Types of fats: What are healthy fats?By Blair Morris
January 24, 2019
Can you tell healthy fats from those that are not? We show you how.
We tend to hear a lot about how a balanced diet is one in which many more healthy fats are included than unhealthy fats. However, many times we do not know what the term ‘good fats’ refers to or how to differentiate between them. Today we show you what are the types of fats and what are healthy fats. Take note!
What are the fats used for?
The first thing we should know about fats is that they are necessary for the functioning of our body. Just as excess fat can lead to problems of obesity and cholesterol, the deficiency of fat intake can lead to health problems, especially the so-called ‘healthy fats’.
Fats have different functions in our body:
- They are part of the cell membranes of our body.
- Fats are responsible for the connection between neurons.
- They are the most important source of energy in the body when we are not eating food.
- Fats are necessary for the correct assimilation of liposoluble vitamins (vitamins A, D, E, K1, K2).
- They increase the absorption of beta-carotene, the best antioxidants against free radicals in the body and found in red, orange or yellow vegetables, such as peppers, red fruits or carrots.
That is, the consumption of fats is essential for the human body, but what we must learn to distinguish is what fats ?. Keep reading.
They are often referred to as unhealthy fats or ‘bad fats’ to trans fats and saturated fats. Although the former is totally harmful to health, the latter can be consumed with some care, since the fact that saturated fats are more or less healthy depends on other variables.
The chemical composition of saturated fats or saturated fatty acids is carbon atoms linked by simple bonds so that the hydrocarbon chain is full of hydrogens. This makes their metabolism slows, so if consumed in excess they favor the appearance of high cholesterol levels, accumulation of fat in the arteries, circulation problems, hypertension, obesity or diabetes, among others.
Saturated fats are recognized as being solid at room temperature and are usually of animal origin, although there are also sources of saturated fats of plant origin. Butter, red meat or lard are saturated fats. Also, other vegetable fats such as coconut oil, palm oil or hazelnut oil are saturated fats.
Generally, the excessive consumption of saturated fats is considered ‘bad’ and although this statement has a certain reason, we must qualify in this regard. Most of the products that we find in the market with saturated fats also contain other ingredients that are harmful to health, such as excess sugars, additives, excess salt or flavor enhancers. Thus, sausages and fatty milk products are usually bad sources of saturated fat, due to the combination with other ingredients.
However, not all saturated fats are so harmful, although they should always be consumed in moderation. For example, coconut oil contains 90% saturated fat, but 50% of its composition is lauric acid, that is, short and medium chain fats that are not as harmful, even if they are consumed moderately.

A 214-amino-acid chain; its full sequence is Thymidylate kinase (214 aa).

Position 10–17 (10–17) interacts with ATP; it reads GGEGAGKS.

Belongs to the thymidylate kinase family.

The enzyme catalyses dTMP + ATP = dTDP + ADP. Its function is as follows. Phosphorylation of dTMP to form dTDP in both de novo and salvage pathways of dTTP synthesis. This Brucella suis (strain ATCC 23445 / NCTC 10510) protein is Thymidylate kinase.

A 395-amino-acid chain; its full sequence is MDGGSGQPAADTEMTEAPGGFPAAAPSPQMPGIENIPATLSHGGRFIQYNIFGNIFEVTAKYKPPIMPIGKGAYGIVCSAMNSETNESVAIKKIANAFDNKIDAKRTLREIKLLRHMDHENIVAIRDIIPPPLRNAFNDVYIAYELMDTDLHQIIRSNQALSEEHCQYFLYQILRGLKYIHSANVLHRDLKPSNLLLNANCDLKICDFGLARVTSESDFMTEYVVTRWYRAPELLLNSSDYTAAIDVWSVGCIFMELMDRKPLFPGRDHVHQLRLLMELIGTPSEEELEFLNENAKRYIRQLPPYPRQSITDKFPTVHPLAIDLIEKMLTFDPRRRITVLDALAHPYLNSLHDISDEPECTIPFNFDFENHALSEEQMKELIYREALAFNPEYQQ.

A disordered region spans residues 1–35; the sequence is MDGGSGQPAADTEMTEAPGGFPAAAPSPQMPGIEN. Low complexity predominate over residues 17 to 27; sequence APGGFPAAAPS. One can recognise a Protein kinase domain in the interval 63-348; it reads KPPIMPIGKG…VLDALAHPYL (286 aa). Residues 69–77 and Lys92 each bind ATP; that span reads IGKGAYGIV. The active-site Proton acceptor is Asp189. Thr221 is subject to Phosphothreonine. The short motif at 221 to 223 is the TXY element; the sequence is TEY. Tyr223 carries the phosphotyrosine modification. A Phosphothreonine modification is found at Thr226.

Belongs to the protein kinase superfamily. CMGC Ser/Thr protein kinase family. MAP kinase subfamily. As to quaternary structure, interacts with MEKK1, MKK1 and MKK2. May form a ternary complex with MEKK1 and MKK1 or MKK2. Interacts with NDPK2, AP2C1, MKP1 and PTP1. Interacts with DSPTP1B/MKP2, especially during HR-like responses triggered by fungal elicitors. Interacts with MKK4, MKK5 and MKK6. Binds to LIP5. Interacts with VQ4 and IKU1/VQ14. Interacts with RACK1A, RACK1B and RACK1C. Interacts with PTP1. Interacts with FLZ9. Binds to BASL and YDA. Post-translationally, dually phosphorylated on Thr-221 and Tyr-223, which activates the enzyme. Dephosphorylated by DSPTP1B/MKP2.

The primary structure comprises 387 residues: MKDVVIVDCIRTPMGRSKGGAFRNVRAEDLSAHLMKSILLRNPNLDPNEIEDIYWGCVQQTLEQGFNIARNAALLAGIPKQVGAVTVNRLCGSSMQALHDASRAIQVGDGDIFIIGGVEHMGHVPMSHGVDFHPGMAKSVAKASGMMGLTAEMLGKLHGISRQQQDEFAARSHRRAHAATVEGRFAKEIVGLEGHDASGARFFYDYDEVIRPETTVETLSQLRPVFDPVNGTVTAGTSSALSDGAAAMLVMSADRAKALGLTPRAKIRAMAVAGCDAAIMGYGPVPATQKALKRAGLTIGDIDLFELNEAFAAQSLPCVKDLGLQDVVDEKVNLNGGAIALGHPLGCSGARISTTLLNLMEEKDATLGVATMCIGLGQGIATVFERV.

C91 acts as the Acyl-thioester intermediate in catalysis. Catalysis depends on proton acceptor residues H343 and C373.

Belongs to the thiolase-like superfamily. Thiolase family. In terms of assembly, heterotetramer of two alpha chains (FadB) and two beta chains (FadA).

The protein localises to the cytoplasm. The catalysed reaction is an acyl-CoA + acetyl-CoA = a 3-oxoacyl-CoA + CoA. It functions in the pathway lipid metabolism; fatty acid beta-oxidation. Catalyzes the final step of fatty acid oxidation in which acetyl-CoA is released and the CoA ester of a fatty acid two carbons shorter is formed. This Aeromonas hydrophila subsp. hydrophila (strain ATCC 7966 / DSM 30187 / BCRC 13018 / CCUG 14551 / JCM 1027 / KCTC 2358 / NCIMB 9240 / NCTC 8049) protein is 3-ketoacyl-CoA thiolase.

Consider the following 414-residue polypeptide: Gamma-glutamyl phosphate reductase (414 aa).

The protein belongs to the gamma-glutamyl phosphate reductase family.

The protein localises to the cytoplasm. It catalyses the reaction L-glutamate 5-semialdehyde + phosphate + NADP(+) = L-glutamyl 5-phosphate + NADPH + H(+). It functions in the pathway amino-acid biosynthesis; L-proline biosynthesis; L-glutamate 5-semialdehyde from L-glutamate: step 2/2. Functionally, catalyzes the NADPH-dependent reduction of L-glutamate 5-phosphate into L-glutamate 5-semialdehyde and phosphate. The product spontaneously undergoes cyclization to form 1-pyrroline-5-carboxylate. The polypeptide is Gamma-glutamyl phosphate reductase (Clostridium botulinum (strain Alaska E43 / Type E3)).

Because of this, the consumption of saturated fat is not so harmful if it is ingested moderately or minimally, and depends on the type of saturated fat that we consume. Making a sponge cake at home with coconut oil will be much healthier than buying an industrial one made with palm oil (one of the worst saturated fats that exist).
The food market created trans fats in order to create more attractive products at a lower cost. Trans fats are obtained after the process of hydrogenation of vegetable fats so that the unsaturated fatty acids are converted into trans fats.
For example, margarine is a good example of trans fat that many people consume without knowing that it is more harmful than butter.
Within the body, trans fats act like saturated fat of poor quality, increase cholesterol and are very harmful to the heart, so trans fats are the least healthy fats on the market and should be avoided completely or as much as possible.
Once we know which fats are less healthy, it is time to learn to distinguish healthy fats, also called ‘good fats’ and know how they work in the body.
The chemical composition of healthy fats or unsaturated fats has one or more double bonds, so there are not as many hydrogen atoms in your chain. This makes its absorption, decomposition, and elimination much healthier for the human body.
In fact, unsaturated fats are beneficial for the body, help lower high cholesterol levels or keep it in perfect condition and are essential for proper cardiovascular health.
Unsaturated fats are usually distinguished because they are liquid at room temperature, such as extra virgin olive oil. You can distinguish two types of unsaturated fats, monounsaturated and polyunsaturated fats.
Monounsaturated fats are those that have a single unsaturation, that is, a double bond. It is usually known as oleic acid or omega 9. Olive oil, hazelnuts, peanut oil, are foods rich in monounsaturated fats. They also contain omega 9 other polyunsaturated foods, such as avocados or nuts.
They are chemically distinguished because they have two or more double bonds or in saturation. When we talk about ‘omegas’ it is usually referring to polyunsaturated fats, which are really two: omega 3 and omega 6.
The main sources of polyunsaturated fats are bluefish and some vegetables such as sunflower, pumpkin, nuts and seeds, corn, whole grains, avocado, and soy. Eggs are also a good source of polyunsaturated fats.
Now that you have all the information on the types of fats and which are healthier, it is time to start maintaining a balanced diet, as rich as possible in unsaturated fats or ‘good fats’. Remember that the more natural your diet, the healthier it will be, so the idea is to avoid processed foods as much as possible.